The Logistic Difference Equation

The logistic difference equation (or logistic map) , a nonlinear first-order recurrence relation, is a time-discrete analogue of the logistic differential equation, . Like its continuous counterpart, it can be used to model the growth or decay of a process, population, or financial instrument.
Depending on the value of the constant , the solution of the difference equation can approach an equilibrium, move periodically through some cycle of values, or behave in a chaotic, unpredictable way.
A visualization of solutions to the logistic difference equation can be obtained using what can be called a "stairstep diagram." A green line intersects back and forth between the graphs of and , beginning at the point . Every intersection of the green line and the red parabola represents a value of . It is easy to see if the solution converges to a single point, oscillates in "square-like" fashion, or is completely unpredictable.


  • [Snapshot]
  • [Snapshot]
  • [Snapshot]
  • [Snapshot]
  • [Snapshot]
  • [Snapshot]


The equilibrium values for determine how or whether the long-term activity of a solution is predictable. If and , then , and the equilibrium solutions are or . Further investigation can be done to show that if , then is an asymptotically stable value. For , solutions converge instead to . For , solutions do not converge to a fixed point, except when exactly for some , in which case for all .
Snapshot 1: the solution converges to a single value
Snapshot 3: where , the solution oscillates with period 2 (a "two-cycle")
For larger values of , the long-term activity is highly chaotic, though there may be certain values of with oscillations of period 4, 8, 16, 32, … . In this chaotic region (), there is a high sensitivity to the value of . Even varying a small amount changes most terms drastically; the solution becomes unpredictable.
Snapshot 5: a solution that is chaotic and ultimately unpredictable; it can, however, be modeled as a simpler, three-cycle approximation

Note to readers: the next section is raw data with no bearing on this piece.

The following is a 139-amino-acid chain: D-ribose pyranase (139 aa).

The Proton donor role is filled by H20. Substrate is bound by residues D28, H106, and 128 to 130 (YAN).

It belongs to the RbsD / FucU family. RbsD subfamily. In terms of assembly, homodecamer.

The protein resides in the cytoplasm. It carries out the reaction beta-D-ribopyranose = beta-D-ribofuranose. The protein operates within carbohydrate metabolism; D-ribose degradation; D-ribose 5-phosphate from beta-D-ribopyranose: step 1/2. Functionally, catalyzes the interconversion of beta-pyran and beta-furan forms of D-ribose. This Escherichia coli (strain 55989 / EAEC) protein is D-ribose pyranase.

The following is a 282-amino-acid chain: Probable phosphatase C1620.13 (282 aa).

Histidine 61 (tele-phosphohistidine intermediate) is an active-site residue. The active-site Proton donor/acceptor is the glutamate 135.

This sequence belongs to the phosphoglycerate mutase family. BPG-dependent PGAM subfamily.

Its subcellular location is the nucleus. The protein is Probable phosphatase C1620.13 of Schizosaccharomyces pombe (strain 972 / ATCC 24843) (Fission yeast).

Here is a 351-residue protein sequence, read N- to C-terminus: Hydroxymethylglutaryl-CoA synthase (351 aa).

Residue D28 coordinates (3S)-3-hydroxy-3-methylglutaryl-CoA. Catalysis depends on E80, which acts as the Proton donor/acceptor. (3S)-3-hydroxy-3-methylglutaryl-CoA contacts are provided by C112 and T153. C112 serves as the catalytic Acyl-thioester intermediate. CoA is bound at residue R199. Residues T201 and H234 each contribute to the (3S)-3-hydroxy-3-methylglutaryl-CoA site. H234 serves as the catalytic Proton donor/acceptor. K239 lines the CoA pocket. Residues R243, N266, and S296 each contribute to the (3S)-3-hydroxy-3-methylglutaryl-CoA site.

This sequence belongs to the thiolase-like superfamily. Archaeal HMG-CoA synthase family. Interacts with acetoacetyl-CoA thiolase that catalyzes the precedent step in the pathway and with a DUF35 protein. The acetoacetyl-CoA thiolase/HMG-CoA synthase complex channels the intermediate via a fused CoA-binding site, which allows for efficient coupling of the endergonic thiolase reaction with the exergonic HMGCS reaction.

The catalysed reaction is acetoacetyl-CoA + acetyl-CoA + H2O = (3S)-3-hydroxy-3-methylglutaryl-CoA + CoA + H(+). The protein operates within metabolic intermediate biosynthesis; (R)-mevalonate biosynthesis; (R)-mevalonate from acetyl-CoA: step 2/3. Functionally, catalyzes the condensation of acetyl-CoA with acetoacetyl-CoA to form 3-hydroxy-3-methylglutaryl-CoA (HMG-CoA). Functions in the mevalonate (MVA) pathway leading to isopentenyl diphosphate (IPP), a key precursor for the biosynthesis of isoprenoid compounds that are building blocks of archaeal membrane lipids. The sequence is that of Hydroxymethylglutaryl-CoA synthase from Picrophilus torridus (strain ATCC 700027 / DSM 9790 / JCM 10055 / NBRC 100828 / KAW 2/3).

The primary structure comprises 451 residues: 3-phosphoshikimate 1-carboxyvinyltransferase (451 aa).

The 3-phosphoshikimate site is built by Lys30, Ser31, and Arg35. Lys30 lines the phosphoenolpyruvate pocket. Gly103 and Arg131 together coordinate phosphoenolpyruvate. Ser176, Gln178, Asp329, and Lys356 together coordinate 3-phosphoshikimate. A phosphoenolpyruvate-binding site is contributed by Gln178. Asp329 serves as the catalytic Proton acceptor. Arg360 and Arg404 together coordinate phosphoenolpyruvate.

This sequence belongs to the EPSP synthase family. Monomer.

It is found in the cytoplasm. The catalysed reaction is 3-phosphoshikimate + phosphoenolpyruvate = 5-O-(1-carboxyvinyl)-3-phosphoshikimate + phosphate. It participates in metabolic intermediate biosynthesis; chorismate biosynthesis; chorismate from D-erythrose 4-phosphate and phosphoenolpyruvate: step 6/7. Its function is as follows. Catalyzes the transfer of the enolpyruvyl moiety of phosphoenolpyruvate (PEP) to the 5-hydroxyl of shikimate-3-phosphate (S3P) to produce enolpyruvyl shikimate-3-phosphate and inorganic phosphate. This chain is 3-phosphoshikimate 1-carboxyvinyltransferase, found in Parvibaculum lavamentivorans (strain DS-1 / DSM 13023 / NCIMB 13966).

Snapshots 2, 4, and 6: the stairstep diagrams of snapshots 1, 3, and 5, respectively
    • Share:

Embed Interactive Demonstration New!

Just copy and paste this snippet of JavaScript code into your website or blog to put the live Demonstration on your site. More details »

Files require Wolfram CDF Player or Mathematica.

Mathematica »
The #1 tool for creating Demonstrations
and anything technical.
Wolfram|Alpha »
Explore anything with the first
computational knowledge engine.
MathWorld »
The web's most extensive
mathematics resource.
Course Assistant Apps »
An app for every course—
right in the palm of your hand.
Wolfram Blog »
Read our views on math,
science, and technology.
Computable Document Format »
The format that makes Demonstrations
(and any information) easy to share and
interact with.
STEM Initiative »
Programs & resources for
educators, schools & students.
Computerbasedmath.org »
Join the initiative for modernizing
math education.
Step-by-Step Solutions »
Walk through homework problems one step at a time, with hints to help along the way.
Wolfram Problem Generator »
Unlimited random practice problems and answers with built-in step-by-step solutions. Practice online or make a printable study sheet.
Wolfram Language »
Knowledge-based programming for everyone.
Powered by Wolfram Mathematica © 2018 Wolfram Demonstrations Project & Contributors  |  Terms of Use  |  Privacy Policy  |  RSS Give us your feedback
Note: To run this Demonstration you need Mathematica 7+ or the free Mathematica Player 7EX
Download or upgrade to Mathematica Player 7EX
I already have Mathematica Player or Mathematica 7+